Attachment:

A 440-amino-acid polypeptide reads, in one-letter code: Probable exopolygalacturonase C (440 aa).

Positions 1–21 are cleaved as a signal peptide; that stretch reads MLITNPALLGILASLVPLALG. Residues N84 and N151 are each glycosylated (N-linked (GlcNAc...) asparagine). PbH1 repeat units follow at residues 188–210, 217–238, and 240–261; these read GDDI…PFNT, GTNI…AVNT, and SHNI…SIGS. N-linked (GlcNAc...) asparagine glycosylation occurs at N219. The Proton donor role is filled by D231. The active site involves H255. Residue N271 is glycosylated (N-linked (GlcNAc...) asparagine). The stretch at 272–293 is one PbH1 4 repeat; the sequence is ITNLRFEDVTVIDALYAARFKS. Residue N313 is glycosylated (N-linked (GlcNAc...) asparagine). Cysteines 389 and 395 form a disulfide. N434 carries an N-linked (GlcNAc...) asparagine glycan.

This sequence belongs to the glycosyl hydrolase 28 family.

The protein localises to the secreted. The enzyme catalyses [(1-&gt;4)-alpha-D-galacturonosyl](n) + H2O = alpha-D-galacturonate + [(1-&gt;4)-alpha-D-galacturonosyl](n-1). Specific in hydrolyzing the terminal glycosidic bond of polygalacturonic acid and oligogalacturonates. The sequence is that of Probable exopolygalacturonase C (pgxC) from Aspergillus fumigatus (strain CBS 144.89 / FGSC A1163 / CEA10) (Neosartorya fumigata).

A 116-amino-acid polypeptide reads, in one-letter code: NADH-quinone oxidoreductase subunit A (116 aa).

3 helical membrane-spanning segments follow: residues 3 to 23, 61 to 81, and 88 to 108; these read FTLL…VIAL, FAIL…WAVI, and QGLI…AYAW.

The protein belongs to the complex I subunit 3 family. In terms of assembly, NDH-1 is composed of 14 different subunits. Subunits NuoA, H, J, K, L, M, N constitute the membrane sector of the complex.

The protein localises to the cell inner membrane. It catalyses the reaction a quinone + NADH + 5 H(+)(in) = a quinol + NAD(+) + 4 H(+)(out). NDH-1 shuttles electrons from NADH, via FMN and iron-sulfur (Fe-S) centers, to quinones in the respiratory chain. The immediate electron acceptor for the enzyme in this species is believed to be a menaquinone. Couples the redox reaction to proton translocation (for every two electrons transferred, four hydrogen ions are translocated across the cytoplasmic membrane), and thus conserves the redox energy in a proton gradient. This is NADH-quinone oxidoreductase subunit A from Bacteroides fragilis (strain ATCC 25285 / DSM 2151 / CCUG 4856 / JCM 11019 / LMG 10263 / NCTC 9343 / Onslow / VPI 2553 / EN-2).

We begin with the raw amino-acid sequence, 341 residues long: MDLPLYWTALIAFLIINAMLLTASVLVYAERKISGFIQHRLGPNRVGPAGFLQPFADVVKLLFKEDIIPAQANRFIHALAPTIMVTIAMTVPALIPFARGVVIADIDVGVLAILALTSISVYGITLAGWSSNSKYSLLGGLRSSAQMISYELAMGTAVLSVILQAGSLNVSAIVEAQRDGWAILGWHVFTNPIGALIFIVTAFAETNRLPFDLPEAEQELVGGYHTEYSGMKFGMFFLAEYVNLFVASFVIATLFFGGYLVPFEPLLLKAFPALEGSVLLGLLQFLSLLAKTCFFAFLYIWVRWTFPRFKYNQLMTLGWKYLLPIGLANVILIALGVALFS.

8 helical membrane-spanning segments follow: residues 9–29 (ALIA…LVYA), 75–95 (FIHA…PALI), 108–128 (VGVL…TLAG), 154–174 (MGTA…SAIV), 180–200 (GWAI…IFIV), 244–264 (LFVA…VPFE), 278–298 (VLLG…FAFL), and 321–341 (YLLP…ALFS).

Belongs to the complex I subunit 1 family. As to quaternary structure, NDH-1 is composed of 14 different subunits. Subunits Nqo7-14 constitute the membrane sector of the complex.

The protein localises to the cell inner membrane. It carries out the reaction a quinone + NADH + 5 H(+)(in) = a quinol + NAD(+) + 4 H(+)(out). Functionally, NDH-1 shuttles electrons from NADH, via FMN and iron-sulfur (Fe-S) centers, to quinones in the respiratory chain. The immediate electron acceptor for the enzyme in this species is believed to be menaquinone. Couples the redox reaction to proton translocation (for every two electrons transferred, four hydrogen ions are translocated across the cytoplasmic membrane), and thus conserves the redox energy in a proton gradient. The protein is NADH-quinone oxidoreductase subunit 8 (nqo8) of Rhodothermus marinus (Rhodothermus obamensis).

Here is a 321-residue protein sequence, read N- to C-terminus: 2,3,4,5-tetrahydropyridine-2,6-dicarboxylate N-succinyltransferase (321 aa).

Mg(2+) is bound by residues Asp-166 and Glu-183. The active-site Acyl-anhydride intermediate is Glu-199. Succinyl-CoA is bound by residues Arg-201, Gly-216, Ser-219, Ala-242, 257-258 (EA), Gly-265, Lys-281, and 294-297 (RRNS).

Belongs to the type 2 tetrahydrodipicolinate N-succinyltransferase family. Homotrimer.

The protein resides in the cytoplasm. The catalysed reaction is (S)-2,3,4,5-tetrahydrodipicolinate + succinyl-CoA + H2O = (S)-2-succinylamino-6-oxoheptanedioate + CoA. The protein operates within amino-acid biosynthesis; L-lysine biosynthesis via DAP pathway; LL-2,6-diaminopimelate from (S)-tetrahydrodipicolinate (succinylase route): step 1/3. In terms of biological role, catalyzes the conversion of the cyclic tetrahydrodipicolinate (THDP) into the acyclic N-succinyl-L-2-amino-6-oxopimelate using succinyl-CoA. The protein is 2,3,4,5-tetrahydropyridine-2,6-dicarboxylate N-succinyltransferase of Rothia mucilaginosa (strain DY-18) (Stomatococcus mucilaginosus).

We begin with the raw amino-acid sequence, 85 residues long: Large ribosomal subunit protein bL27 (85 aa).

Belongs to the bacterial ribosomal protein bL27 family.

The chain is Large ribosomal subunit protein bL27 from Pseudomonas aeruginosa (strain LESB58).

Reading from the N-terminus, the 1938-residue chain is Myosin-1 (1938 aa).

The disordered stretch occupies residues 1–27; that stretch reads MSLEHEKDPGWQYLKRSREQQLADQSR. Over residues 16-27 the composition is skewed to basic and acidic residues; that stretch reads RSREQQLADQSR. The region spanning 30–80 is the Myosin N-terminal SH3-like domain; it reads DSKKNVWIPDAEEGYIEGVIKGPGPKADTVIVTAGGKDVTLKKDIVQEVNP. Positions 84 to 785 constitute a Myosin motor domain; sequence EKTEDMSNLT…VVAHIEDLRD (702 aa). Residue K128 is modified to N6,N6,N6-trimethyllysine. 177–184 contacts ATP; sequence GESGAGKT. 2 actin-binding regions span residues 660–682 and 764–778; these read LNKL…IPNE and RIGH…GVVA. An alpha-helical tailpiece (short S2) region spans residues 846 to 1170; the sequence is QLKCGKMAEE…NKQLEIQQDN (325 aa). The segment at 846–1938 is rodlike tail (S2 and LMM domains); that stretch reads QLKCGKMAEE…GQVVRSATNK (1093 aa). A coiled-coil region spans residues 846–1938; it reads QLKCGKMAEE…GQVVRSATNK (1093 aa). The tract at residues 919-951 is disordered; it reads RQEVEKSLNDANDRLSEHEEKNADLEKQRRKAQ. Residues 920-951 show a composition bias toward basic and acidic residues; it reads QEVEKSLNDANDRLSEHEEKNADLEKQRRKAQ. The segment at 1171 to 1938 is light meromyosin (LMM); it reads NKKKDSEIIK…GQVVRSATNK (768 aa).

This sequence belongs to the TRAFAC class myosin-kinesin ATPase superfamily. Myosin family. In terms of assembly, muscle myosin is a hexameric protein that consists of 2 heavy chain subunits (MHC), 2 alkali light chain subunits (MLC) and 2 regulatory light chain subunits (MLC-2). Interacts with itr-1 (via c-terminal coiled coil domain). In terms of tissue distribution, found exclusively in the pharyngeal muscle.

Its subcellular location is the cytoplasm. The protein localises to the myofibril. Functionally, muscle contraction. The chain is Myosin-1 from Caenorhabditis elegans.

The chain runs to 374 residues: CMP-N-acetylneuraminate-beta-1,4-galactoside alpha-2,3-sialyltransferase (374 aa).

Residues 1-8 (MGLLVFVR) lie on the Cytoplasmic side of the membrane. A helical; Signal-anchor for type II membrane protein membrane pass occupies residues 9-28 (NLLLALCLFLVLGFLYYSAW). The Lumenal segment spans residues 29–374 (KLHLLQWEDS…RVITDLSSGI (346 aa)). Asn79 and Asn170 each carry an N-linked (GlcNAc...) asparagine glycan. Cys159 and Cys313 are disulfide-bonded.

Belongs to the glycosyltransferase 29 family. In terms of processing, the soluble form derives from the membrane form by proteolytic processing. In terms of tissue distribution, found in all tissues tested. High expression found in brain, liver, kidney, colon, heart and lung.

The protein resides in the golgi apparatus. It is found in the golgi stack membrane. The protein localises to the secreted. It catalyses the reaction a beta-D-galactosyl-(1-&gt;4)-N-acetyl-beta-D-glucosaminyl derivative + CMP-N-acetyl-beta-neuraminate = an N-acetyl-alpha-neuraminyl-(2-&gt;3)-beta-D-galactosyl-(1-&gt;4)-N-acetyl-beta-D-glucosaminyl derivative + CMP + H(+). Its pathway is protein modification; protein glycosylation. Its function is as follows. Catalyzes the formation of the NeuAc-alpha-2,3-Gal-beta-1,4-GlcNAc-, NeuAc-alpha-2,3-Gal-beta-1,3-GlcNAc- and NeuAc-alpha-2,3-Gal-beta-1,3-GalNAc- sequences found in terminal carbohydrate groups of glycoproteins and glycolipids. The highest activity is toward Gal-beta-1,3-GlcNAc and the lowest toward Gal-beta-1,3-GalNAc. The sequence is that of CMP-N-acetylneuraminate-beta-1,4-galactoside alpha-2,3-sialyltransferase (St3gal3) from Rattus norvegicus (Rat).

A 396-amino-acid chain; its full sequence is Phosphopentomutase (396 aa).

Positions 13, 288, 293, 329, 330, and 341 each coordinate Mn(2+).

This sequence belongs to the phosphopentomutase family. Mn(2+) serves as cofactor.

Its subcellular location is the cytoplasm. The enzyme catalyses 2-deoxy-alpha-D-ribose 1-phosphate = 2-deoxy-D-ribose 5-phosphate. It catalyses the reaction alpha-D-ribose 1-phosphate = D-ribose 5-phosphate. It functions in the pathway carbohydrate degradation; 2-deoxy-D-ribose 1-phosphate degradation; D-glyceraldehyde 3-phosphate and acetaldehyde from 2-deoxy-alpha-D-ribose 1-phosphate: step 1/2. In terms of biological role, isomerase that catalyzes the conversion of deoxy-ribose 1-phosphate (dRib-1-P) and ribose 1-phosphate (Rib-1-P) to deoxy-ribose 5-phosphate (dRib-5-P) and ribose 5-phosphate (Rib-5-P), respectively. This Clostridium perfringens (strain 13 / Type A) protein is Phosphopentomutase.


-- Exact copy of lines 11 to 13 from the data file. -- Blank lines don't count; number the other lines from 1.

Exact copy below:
Belongs to the complex I subunit 1 family. As to quaternary structure, NDH-1 is composed of 14 different subunits. Subunits Nqo7-14 constitute the membrane sector of the complex.

The protein localises to the cell inner membrane. It carries out the reaction a quinone + NADH + 5 H(+)(in) = a quinol + NAD(+) + 4 H(+)(out). Functionally, NDH-1 shuttles electrons from NADH, via FMN and iron-sulfur (Fe-S) centers, to quinones in the respiratory chain. The immediate electron acceptor for the enzyme in this species is believed to be menaquinone. Couples the redox reaction to proton translocation (for every two electrons transferred, four hydrogen ions are translocated across the cytoplasmic membrane), and thus conserves the redox energy in a proton gradient. The protein is NADH-quinone oxidoreductase subunit 8 (nqo8) of Rhodothermus marinus (Rhodothermus obamensis).

Here is a 321-residue protein sequence, read N- to C-terminus: 2,3,4,5-tetrahydropyridine-2,6-dicarboxylate N-succinyltransferase (321 aa).